I’ve see this question emblazoned on t-shirts, posters, and bumper stickers – really any place where it can broadcast its inspirational message. I imagine it is supposed to be a message to fight fear, an empowering message that tries to get to the root of people’s hopes and dreams, a message that asks them to admit to the secret aspirations they harbor.
Whenever I see it, though, I can’t help flipping the message on its head, and wondering instead, “What would you do if you knew you would fail?” Perhaps this is the hidden meaning of the question, the deeper message that it is really asking. How afraid of failure are you? Too afraid to even begin? What defines success?
What Defines Success
We place a huge premium on what we consider success in this country, so much so that it can often seem overwhelming to even try to aim for what we really want. Failure can be disheartening, embarrassing, sometimes even expensive.
The thing about failure, though, is that all of us have to go through it – not once, not twice, not even a few times – but over and over in the course of lifetime. This is not necessarily a bad thing.
Think about growing up. How many times did you lose your balance and fall over while learning to ride a bike? How long did it take you to learn to tie your shoes on your own, to button your buttons, to brush your own hair? We didn’t give up on these things; we learned. We tried over and over again, practicing until we succeeded, until these things became second nature, until we could not remember a time when we didn’t know how to do them.
Often, when we practice, when we try over and over again, doing our best and working our hardest, we end up succeeding. And if we don’t achieve exactly what we set out to do, it is not a measure of who are as people.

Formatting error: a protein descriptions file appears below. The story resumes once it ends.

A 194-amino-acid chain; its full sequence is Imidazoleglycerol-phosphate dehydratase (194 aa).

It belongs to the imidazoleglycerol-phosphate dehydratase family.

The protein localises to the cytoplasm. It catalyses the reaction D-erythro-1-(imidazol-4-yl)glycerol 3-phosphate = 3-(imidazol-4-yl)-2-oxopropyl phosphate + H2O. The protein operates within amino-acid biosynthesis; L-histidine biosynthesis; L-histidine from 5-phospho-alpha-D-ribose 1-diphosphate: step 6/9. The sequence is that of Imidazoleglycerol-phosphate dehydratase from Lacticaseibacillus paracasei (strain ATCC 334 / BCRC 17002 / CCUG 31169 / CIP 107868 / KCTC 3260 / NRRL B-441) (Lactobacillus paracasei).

What Defines Success: Defining Success
Success should not be measured by the length of time it took to accomplish something, or how close the final outcome matches what one hoped to achieve. Success is what we learned while doing, how we grew, who we became while we let our efforts, and yes, our failures, shape us and teach us.
I am the failure queen – nearly everything I try to do goes wrong in some way (just ask anyone who knows me about my many baking experiments). And yet, sometimes, what I set out to do goes just right. Sometimes not in the way I expected, but sometimes greatly exceeding what I hoped for.
Instead of saying I failed to bake that loaf of bread that never rose, I learned about proofing yeast and made a killer pizza crust out of the dough. I can count the many loaves that came out too heavy, too well-done, or not cooked enough, but I also remember rolling and shaping the fragrant cinnamon loaf that made perfect toast, or braiding the golden challah that was quickly devoured at a potluck.
And through all of these flops, and these triumphs, I experienced bread baking – the feel of the dough squishing beneath my hands, the yeasty smell of bread rising in a warm kitchen, the texture of the crumb when a loaf is just cool enough to slice.
The next time you try to learn something new, don’t think of your mistakes as failures. They are practice for being the best you can be, and practice is not a set-up, or a precursor, to making our goals and dreams happen. It is the process of accomplishing them – failures and all. So, what defines success for you?
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